Interview: How Netherlands Tourism Is Luring Visitors Out of Amsterdam


May 13, 2014 12:00 pm

Skift Take

The Netherlands’ challenge of getting tourists out of the capital and into the countryside is one that several European destinations can understand. Identifying different market’s primary interests in the first step in wooing them away from the big city.

— Samantha Shankman

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Bert Knottenbeld  / Flickr

Tourists cycle through Monnickendam, a North Holland city located a 20-minute drive from Amsterdam. Bert Knottenbeld / Flickr

How do you encourage tourists from around the world to leave a renowned city and adventure to the less talked about parts of a country?

This is the challenge that the Netherlands Board of Tourism & Convention’s global director of marketing, Conrad van Tiggelen, was tasked with on a recent trip to New York City. Tiggelen, who has spent the majority of his tourism career with the Netherland’s tourism board, is on a global journey to find out how to best promote his small European homeland to travelers from different markets.

While he readily admits that Amsterdam is the trip motivator for visitors from New York to Shanghai, he sees an opportunity to draw visitors outside of the capital city by raising awareness of how quickly they can arrive in other cities and promoting the diverse attractions and culture in each part of the country.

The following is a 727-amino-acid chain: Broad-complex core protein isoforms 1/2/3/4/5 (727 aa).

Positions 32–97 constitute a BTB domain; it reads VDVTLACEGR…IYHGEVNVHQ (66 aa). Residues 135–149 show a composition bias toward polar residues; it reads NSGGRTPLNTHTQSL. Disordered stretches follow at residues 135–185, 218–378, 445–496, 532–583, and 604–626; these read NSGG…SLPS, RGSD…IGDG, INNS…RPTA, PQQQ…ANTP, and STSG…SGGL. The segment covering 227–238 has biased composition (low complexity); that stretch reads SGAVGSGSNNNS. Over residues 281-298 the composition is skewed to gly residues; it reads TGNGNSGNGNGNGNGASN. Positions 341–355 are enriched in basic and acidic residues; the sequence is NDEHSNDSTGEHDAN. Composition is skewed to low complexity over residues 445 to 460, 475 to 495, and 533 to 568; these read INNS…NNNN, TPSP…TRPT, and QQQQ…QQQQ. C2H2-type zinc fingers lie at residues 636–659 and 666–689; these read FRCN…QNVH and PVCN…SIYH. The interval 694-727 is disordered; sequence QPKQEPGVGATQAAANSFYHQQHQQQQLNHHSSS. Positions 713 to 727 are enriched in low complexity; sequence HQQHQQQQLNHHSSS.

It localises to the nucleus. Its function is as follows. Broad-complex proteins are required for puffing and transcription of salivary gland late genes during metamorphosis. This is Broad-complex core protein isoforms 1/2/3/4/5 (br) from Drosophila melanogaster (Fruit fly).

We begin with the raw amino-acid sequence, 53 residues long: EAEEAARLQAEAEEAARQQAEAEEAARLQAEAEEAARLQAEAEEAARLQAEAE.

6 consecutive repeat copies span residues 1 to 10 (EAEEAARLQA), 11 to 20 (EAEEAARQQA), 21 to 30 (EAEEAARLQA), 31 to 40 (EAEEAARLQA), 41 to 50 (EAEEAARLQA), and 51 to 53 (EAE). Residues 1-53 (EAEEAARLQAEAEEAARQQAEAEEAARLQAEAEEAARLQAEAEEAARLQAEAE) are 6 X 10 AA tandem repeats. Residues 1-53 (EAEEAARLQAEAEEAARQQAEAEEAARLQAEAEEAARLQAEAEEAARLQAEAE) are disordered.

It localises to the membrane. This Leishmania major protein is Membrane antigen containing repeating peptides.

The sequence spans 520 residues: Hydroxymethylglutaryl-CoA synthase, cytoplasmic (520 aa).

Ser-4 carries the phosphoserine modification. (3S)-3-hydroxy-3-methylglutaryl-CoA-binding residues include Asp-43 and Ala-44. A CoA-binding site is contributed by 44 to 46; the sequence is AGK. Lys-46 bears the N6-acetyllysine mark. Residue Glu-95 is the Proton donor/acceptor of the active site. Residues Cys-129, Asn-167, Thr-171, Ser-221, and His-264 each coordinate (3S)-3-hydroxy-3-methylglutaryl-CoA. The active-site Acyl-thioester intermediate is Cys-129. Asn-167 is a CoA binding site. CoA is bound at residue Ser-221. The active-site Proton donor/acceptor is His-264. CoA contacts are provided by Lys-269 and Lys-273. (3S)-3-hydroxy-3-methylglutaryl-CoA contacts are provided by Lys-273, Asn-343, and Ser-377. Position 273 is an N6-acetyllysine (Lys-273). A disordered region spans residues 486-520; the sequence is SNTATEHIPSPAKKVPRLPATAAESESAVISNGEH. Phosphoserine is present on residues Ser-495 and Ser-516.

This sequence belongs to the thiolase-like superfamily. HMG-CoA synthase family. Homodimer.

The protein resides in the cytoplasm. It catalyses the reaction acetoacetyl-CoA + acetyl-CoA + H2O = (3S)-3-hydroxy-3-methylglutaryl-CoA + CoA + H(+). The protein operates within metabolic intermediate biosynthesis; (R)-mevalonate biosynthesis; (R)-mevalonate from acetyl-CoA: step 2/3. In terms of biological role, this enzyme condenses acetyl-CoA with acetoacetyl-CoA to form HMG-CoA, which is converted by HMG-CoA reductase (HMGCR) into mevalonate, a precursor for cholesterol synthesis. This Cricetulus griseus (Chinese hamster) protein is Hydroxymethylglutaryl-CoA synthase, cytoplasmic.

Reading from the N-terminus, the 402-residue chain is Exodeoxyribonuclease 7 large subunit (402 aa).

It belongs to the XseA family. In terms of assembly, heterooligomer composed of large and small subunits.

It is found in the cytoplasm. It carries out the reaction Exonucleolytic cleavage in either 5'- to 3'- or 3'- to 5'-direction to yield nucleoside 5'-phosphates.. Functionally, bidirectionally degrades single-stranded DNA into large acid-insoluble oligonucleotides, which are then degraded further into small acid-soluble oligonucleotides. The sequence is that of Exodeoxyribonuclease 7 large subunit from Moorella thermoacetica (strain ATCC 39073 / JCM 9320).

“Amsterdam might be the trigger to come to Holland, but then we say, ‘Okay, if you are interested in architecture then you probably want to go to Rotterdam,'” van Tiggelen explains.

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The Netherlands attracts a diverse set of tourists who come for everything from Rembrandt to coffee shops. And that interest in art, outdoors or culture matters more to the tourism board than the visitors’ age.

“We don’t think in age brackets. We think in lifestyles. It doesn’t matter if you are a millennial or a baby boomer, you still have the same mindset,” says van Tiggelen. “Of course, the tool set you use might be different depending on the age bracket.”

In his travels, van Tiggelen is also attempting to identify the travel desires of each market. The best example of this is the organization’s mixed marketing strategy for China.

“Everybody sees China as one big market, but China is actually a huge country,” says van Tiggelen. “There are regional differences.”

In Beijing, for example, the Netherlands’ marketing message focuses on clean fresh air. In Shanghai, it focuses more on shopping.

We spoke to van Tiggelen about these topics as well as Holland’s most recent marketing campaign and pot tourism in the video interview below:

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